*  Monday's market was anything but rotational, as early, broad selling persisted through the morning. An important way of recognizing such a shift is by tracking the early distribution of NYSE TICK values, which gauge the number of upticks versus downticks among all NYSE shares.  When that distribution is skewed to the downside and SPX stays persistently below its opening price even during periods of upticking, it's an early sign that sellers are in control.  Another "tell" for weakness is tracking how the various sector ETFs are trading relative to their opening prices.  If they are dominantly trading down from their opens and advance-decline numbers are weak, you know that this is a broader selloff and not part of mere rotation.

*  The selling has left us short-term oversold, with fewer than 20% of SPX shares trading above their 3 and 5-day moving averages.  It is not at all unusual to get a bounce from such oversold levels.  Should we test yesterday's lows, I will be watching breadth and TICK values closely to see if selling pressure is continuing or waning.  Meanwhile, we are not oversold on an intermediate-term basis, per the chart below, which tracks the number of SPX stocks making fresh 5, 20, and 100-day new lows.  (Raw data from Index Indicators).  My working assumptions are that this correction has further to go but also that the bull leg from late September has further to go.  

Monday, November 9th

*  How do we make changes in our lives?  In our trading?  In our emotional responses to trading?  In our relationships?  If it was as easy as setting goals and motivating ourselves with positive thinking, the psychology and self-help sections of bookstores would be quite a bit smaller.  I believe the recent Forbes post is one of my more important ones.  The idea is that, in a sense, we never really change ourselves.  Instead, we learn to replace one set of motivations--the ones that lead to undesired actions and consequences--with an existing, stronger set of motivations.  In other words, we change by become more of who we already are.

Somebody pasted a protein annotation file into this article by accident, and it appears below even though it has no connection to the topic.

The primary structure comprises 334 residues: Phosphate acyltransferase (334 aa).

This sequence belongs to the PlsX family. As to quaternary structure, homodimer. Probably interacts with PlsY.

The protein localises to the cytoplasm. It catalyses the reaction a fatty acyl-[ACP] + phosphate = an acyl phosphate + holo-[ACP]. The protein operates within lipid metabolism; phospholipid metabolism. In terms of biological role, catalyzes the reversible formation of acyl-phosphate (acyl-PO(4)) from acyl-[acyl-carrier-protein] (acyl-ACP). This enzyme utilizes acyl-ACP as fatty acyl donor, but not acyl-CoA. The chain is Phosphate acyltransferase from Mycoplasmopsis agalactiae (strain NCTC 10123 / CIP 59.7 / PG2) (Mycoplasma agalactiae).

*  We continue with a rotational market, with some sectors recently strong (financials, small caps) and others weak (interest rate sensitive utilities and consumer staples shares).  (See the graphic from FinViz below).  Across all stocks, however, we're seeing an increasing number making short-term new lows.  Friday saw 752 stocks across all exchanges register fresh monthly highs, but also 540 make new monthly lows.  That's the most new lows since early October.  Longer term, a rotational correction that does minimal damage to the overall indexes would be a plus for stocks.  Short term, I suspect this correction has further to go.  My leaning is to sell bounces that cannot take out prior overnight and previous day's highs, but I also plan to fade weakness that cannot yield fresh price lows and expansion in the number of stocks making new lows.  In short, I'm treating this as a rotational, range market until demonstrated otherwise. 

*  A large part of the rotational dynamic, of course, is the recent move higher in interest rates and in the U.S. dollar on the heels of strong economic numbers and growing conviction of a Fed rate hike.  Watching the currency and rates markets will be important in gauging moves for stocks overall and for the sectors most impacted by rates.  My best guess is that the markets are doing the Fed's hiking for it, that December will bring an uber-dovish hike, and that we will continue with central bank uncertainty into 2016.  It is not clear to me that the Fed will want an extended move higher in the dollar if a goal is to keep growth and inflation on target.